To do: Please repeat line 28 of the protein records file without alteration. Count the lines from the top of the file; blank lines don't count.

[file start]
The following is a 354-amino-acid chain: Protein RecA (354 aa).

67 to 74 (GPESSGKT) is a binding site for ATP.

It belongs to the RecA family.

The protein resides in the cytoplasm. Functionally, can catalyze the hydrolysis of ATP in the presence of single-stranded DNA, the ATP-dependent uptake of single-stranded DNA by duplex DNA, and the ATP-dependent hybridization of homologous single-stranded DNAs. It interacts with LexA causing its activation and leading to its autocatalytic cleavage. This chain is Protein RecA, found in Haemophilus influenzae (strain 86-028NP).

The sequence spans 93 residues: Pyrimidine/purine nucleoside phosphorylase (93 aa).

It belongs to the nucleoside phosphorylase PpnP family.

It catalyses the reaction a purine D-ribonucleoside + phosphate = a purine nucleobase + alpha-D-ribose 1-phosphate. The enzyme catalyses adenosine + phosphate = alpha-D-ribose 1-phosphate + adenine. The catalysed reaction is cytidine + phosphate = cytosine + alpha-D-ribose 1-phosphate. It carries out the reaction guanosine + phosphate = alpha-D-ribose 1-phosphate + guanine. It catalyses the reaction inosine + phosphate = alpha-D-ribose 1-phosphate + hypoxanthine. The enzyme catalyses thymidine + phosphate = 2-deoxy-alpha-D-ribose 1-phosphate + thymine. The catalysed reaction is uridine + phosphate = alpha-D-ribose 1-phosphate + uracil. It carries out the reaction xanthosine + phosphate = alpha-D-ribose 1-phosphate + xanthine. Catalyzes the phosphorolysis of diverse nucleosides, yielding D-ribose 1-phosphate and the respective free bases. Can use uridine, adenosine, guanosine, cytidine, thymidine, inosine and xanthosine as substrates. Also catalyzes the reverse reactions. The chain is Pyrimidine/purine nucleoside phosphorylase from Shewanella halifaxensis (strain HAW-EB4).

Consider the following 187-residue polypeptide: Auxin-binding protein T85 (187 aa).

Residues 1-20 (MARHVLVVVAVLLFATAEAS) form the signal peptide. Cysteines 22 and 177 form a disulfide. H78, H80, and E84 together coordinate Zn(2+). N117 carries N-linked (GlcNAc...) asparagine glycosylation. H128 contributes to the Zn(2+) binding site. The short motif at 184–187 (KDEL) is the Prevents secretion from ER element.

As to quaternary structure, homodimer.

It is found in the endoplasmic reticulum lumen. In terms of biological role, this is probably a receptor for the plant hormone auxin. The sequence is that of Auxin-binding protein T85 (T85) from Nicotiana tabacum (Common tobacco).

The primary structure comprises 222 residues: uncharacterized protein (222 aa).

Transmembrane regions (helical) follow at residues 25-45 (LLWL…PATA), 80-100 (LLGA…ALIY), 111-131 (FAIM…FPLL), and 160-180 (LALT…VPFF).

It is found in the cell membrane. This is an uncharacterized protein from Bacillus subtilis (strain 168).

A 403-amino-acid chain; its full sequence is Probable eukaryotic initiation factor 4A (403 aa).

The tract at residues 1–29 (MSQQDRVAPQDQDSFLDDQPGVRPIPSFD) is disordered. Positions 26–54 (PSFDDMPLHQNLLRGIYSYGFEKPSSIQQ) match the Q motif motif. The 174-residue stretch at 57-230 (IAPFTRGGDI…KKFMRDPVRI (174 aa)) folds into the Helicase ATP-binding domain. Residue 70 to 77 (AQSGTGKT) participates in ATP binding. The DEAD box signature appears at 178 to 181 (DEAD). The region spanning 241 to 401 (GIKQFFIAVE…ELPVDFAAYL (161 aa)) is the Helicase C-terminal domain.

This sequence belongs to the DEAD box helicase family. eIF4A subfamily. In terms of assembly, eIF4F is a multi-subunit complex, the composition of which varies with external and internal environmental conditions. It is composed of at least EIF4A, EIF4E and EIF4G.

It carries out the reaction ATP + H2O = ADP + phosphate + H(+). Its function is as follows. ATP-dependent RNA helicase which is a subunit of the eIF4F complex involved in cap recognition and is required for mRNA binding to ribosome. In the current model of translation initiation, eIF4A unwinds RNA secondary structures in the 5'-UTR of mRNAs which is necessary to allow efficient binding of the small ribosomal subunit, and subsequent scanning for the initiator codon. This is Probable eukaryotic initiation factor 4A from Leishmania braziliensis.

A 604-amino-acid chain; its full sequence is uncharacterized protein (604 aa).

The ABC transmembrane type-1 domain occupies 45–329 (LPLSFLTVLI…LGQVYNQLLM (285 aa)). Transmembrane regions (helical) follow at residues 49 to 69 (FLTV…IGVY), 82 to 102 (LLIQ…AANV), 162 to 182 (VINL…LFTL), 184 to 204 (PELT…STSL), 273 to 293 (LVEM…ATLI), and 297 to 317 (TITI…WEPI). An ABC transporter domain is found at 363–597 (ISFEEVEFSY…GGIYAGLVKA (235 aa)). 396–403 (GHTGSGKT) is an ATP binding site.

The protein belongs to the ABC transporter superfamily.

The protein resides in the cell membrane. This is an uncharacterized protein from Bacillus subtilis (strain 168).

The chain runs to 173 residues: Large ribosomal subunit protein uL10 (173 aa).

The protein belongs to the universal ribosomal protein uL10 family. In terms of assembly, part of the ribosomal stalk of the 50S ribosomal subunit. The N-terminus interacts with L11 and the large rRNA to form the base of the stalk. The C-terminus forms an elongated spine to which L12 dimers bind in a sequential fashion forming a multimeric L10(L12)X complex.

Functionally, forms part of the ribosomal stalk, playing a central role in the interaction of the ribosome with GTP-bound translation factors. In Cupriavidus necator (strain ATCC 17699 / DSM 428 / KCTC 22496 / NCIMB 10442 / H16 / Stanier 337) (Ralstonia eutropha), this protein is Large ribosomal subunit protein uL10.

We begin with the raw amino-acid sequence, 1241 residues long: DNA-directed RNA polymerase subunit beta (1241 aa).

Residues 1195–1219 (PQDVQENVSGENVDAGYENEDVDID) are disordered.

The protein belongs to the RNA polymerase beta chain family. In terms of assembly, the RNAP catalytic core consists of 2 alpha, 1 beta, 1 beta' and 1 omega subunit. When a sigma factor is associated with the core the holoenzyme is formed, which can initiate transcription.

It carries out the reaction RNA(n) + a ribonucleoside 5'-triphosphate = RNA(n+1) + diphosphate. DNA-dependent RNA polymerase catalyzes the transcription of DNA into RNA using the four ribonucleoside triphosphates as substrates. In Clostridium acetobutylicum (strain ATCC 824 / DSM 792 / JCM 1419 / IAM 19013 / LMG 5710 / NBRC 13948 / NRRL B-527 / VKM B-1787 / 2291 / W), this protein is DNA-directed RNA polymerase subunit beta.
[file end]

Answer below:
The protein belongs to the RNA polymerase beta chain family. In terms of assembly, the RNAP catalytic core consists of 2 alpha, 1 beta, 1 beta' and 1 omega subunit. When a sigma factor is associated with the core the holoenzyme is formed, which can initiate transcription.